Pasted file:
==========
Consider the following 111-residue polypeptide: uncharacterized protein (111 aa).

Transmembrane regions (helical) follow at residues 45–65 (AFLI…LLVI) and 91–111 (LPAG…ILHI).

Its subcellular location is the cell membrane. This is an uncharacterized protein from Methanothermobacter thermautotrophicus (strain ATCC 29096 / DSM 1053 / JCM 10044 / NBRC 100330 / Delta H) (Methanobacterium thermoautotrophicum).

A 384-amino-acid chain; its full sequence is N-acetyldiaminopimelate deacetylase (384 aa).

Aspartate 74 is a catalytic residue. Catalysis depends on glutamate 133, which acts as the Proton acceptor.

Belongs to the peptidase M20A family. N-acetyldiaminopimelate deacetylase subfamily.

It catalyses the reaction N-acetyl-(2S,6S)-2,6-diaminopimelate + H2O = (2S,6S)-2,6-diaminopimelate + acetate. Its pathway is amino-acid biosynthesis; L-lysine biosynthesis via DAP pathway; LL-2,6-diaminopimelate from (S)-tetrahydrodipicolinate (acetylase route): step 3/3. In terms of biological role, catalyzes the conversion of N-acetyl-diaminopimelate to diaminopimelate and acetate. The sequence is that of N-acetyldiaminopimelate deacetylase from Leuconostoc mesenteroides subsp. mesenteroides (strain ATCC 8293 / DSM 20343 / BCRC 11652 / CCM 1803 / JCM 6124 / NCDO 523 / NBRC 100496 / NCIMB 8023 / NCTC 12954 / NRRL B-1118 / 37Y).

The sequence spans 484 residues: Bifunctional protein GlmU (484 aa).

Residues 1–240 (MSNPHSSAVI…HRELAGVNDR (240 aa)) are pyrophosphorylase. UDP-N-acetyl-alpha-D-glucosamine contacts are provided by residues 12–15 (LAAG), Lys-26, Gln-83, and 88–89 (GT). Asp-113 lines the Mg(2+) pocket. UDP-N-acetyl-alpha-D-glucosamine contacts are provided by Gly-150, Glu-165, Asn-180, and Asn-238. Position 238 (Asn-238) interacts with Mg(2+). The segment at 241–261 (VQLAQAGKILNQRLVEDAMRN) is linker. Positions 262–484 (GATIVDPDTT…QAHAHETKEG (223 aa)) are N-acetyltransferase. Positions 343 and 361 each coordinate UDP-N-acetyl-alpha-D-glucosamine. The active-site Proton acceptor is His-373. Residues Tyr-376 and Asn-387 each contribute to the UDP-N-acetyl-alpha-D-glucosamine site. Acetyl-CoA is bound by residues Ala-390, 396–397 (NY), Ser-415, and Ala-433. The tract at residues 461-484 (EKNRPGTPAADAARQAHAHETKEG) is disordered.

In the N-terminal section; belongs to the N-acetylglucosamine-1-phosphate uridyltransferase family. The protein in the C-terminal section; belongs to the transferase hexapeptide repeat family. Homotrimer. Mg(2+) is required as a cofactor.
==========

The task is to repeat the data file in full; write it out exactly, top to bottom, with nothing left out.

Consider the following 111-residue polypeptide: uncharacterized protein (111 aa).

Transmembrane regions (helical) follow at residues 45–65 (AFLI…LLVI) and 91–111 (LPAG…ILHI).

Its subcellular location is the cell membrane. This is an uncharacterized protein from Methanothermobacter thermautotrophicus (strain ATCC 29096 / DSM 1053 / JCM 10044 / NBRC 100330 / Delta H) (Methanobacterium thermoautotrophicum).

A 384-amino-acid chain; its full sequence is N-acetyldiaminopimelate deacetylase (384 aa).

Aspartate 74 is a catalytic residue. Catalysis depends on glutamate 133, which acts as the Proton acceptor.

Belongs to the peptidase M20A family. N-acetyldiaminopimelate deacetylase subfamily.

It catalyses the reaction N-acetyl-(2S,6S)-2,6-diaminopimelate + H2O = (2S,6S)-2,6-diaminopimelate + acetate. Its pathway is amino-acid biosynthesis; L-lysine biosynthesis via DAP pathway; LL-2,6-diaminopimelate from (S)-tetrahydrodipicolinate (acetylase route): step 3/3. In terms of biological role, catalyzes the conversion of N-acetyl-diaminopimelate to diaminopimelate and acetate. The sequence is that of N-acetyldiaminopimelate deacetylase from Leuconostoc mesenteroides subsp. mesenteroides (strain ATCC 8293 / DSM 20343 / BCRC 11652 / CCM 1803 / JCM 6124 / NCDO 523 / NBRC 100496 / NCIMB 8023 / NCTC 12954 / NRRL B-1118 / 37Y).

The sequence spans 484 residues: Bifunctional protein GlmU (484 aa).

Residues 1–240 (MSNPHSSAVI…HRELAGVNDR (240 aa)) are pyrophosphorylase. UDP-N-acetyl-alpha-D-glucosamine contacts are provided by residues 12–15 (LAAG), Lys-26, Gln-83, and 88–89 (GT). Asp-113 lines the Mg(2+) pocket. UDP-N-acetyl-alpha-D-glucosamine contacts are provided by Gly-150, Glu-165, Asn-180, and Asn-238. Position 238 (Asn-238) interacts with Mg(2+). The segment at 241–261 (VQLAQAGKILNQRLVEDAMRN) is linker. Positions 262–484 (GATIVDPDTT…QAHAHETKEG (223 aa)) are N-acetyltransferase. Positions 343 and 361 each coordinate UDP-N-acetyl-alpha-D-glucosamine. The active-site Proton acceptor is His-373. Residues Tyr-376 and Asn-387 each contribute to the UDP-N-acetyl-alpha-D-glucosamine site. Acetyl-CoA is bound by residues Ala-390, 396–397 (NY), Ser-415, and Ala-433. The tract at residues 461-484 (EKNRPGTPAADAARQAHAHETKEG) is disordered.

In the N-terminal section; belongs to the N-acetylglucosamine-1-phosphate uridyltransferase family. The protein in the C-terminal section; belongs to the transferase hexapeptide repeat family. Homotrimer. Mg(2+) is required as a cofactor.